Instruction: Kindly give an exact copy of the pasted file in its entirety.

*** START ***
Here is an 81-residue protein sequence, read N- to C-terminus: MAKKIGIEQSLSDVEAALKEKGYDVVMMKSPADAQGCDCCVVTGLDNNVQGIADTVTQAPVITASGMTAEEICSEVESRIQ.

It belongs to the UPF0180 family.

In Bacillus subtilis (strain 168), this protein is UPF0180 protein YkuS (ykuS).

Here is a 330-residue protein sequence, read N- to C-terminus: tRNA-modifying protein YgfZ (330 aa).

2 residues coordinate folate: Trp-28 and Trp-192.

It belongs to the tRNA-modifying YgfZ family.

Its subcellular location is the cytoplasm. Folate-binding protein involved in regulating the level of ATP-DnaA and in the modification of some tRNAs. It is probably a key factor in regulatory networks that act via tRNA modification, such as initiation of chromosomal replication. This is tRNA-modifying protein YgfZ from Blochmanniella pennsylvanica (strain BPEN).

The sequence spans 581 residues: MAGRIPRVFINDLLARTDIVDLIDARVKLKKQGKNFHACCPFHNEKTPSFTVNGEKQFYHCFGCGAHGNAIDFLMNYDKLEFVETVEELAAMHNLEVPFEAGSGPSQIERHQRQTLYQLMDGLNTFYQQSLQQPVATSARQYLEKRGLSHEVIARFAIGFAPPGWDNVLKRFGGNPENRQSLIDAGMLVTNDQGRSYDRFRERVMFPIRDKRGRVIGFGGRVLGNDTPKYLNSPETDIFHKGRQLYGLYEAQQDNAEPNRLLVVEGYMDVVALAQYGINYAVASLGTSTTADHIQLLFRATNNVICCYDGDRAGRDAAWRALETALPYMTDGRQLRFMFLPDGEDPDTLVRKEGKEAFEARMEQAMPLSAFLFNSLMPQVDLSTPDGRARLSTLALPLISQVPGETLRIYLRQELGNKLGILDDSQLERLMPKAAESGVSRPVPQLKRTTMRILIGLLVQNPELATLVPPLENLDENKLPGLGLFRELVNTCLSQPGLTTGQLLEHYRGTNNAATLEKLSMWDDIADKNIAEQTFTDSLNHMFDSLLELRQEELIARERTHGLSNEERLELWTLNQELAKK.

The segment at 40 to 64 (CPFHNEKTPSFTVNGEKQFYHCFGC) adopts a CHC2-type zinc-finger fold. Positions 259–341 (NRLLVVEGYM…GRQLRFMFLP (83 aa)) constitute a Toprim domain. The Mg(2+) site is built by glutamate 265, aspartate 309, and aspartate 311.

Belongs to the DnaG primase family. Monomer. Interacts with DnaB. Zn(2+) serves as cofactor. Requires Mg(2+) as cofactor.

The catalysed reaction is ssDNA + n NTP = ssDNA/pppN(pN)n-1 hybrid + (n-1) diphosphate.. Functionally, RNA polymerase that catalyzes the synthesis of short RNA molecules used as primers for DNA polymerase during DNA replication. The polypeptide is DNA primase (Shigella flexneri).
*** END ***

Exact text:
Here is an 81-residue protein sequence, read N- to C-terminus: MAKKIGIEQSLSDVEAALKEKGYDVVMMKSPADAQGCDCCVVTGLDNNVQGIADTVTQAPVITASGMTAEEICSEVESRIQ.

It belongs to the UPF0180 family.

In Bacillus subtilis (strain 168), this protein is UPF0180 protein YkuS (ykuS).

Here is a 330-residue protein sequence, read N- to C-terminus: tRNA-modifying protein YgfZ (330 aa).

2 residues coordinate folate: Trp-28 and Trp-192.

It belongs to the tRNA-modifying YgfZ family.

Its subcellular location is the cytoplasm. Folate-binding protein involved in regulating the level of ATP-DnaA and in the modification of some tRNAs. It is probably a key factor in regulatory networks that act via tRNA modification, such as initiation of chromosomal replication. This is tRNA-modifying protein YgfZ from Blochmanniella pennsylvanica (strain BPEN).

The sequence spans 581 residues: MAGRIPRVFINDLLARTDIVDLIDARVKLKKQGKNFHACCPFHNEKTPSFTVNGEKQFYHCFGCGAHGNAIDFLMNYDKLEFVETVEELAAMHNLEVPFEAGSGPSQIERHQRQTLYQLMDGLNTFYQQSLQQPVATSARQYLEKRGLSHEVIARFAIGFAPPGWDNVLKRFGGNPENRQSLIDAGMLVTNDQGRSYDRFRERVMFPIRDKRGRVIGFGGRVLGNDTPKYLNSPETDIFHKGRQLYGLYEAQQDNAEPNRLLVVEGYMDVVALAQYGINYAVASLGTSTTADHIQLLFRATNNVICCYDGDRAGRDAAWRALETALPYMTDGRQLRFMFLPDGEDPDTLVRKEGKEAFEARMEQAMPLSAFLFNSLMPQVDLSTPDGRARLSTLALPLISQVPGETLRIYLRQELGNKLGILDDSQLERLMPKAAESGVSRPVPQLKRTTMRILIGLLVQNPELATLVPPLENLDENKLPGLGLFRELVNTCLSQPGLTTGQLLEHYRGTNNAATLEKLSMWDDIADKNIAEQTFTDSLNHMFDSLLELRQEELIARERTHGLSNEERLELWTLNQELAKK.

The segment at 40 to 64 (CPFHNEKTPSFTVNGEKQFYHCFGC) adopts a CHC2-type zinc-finger fold. Positions 259–341 (NRLLVVEGYM…GRQLRFMFLP (83 aa)) constitute a Toprim domain. The Mg(2+) site is built by glutamate 265, aspartate 309, and aspartate 311.

Belongs to the DnaG primase family. Monomer. Interacts with DnaB. Zn(2+) serves as cofactor. Requires Mg(2+) as cofactor.

The catalysed reaction is ssDNA + n NTP = ssDNA/pppN(pN)n-1 hybrid + (n-1) diphosphate.. Functionally, RNA polymerase that catalyzes the synthesis of short RNA molecules used as primers for DNA polymerase during DNA replication. The polypeptide is DNA primase (Shigella flexneri).